Rebecca Solnit takes the topic of feminism and women issues by the horns and tells you all about it, without mincing her words. “Men Explain Things to Me” was on my bookshelf for quite some time. I was a little hesitant to read this because I thought it might be too preachy, but when I did get down to reading it, it broke all my misconceptions.

“Men Explain Things to Me” is about women and men and how we all are when it comes down to the dynamics between the two. The essays in this book are thoughtful, insightful and reflections on photographs and what is going on in the world, when it comes down to violence against women and making them subversive.

Women face a crueler world. They do and Solnit makes no bones about stating that. At the same time, she presents a world that is ridden with male privilege, misogyny and sexual entitlement, no matter how much we refuse to face it. That is what it is.

Rebecca Solnit looks at incidents all over the world and does so with a microscopic angle. She takes into account the political, sexual and daily work perspectives as well, when talking about men and women.

“Men Explain Things to Me” is quite an eye-opener about the world we live in and it is just sad that even though we know about what goes on, we sometimes turn a blind eye or think that everything is right. I cannot stop recommending this book to anyone. It is meant for us all. To realize what can be saved while we still have time and conscience.

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Bird by Bird: Some Instructions on Writing and Life by Anne Lamott

Bird by Bird Title: Bird by Bird: Some Instructions on Writing and Life
Author: Anne Lamott
Publisher: Anchor, Vintage, Random House
ISBN: 9780385480017
Genre: Non-Fiction
Pages: 272
Source: Personal Copy
Rating: 4/5

I had wanted to read “Bird by Bird” by Anne Lamott since a while now. I think the very nature of the book appealed to me. Thoughts on writing and life seemed quite interesting and insightful. Anne Lamott’s writing style coupled with it, only makes the book more interesting and worth the read.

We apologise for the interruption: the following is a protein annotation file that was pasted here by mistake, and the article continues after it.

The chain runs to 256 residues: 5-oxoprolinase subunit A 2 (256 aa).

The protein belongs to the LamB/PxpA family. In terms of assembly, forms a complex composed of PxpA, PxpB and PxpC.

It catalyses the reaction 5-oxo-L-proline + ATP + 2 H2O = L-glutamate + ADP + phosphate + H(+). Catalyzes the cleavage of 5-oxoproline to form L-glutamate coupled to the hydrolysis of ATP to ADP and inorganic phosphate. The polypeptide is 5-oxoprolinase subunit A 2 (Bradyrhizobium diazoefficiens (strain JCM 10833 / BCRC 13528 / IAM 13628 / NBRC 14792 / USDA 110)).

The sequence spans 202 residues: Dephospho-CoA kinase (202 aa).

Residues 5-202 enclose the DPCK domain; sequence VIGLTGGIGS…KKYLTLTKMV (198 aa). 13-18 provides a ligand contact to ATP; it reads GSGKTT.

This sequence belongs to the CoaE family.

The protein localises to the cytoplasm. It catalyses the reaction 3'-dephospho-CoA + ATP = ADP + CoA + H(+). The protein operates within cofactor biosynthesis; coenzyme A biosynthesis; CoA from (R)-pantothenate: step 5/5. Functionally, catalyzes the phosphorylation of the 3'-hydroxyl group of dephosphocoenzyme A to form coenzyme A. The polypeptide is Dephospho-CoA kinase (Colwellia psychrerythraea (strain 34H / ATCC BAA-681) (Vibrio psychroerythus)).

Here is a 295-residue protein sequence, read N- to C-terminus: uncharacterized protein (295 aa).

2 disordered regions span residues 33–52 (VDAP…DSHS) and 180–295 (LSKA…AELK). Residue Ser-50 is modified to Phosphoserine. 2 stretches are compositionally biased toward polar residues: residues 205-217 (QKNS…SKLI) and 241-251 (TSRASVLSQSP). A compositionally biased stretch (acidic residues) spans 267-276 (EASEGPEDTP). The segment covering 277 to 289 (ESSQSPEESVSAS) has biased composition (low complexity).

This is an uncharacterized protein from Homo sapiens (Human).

“Bird by Bird” is not just about writing. There are life lessons in this one which like I said make the book better. Lamott’s writing is not inclined to making this a “how-to” book. It is not that, nor does it intend to be that. It is also not a self-help manual. At the same time, this book is not specifically for writers. It can be read by anyone who wants to write and does. This is for some of us who are struggling with writing and at the same time are embroiled in following rigid rules, which Lamott is completely against.

She makes writing seem very simple and of course admits to it being hard work. Writing to Lamott is about facing truths, growing up with your drafts, about revelations and most of all it is about determination – the idea to not give up and keep at it, page after page.

“Bird by Bird” is all about bettering oneself at writing and gradually at life. Her personal stories are out there and as a reader I was in awe of her writing skills and the life she leads. This is the kind of book that does not restrict itself to a certain audience. Lamott makes you see things and urges you to experience life, your characters, the plot you have devised and see it through. I strongly recommend “Bird by Bird” for any upcoming writer and also for an established writer who wants to work on his or her craft.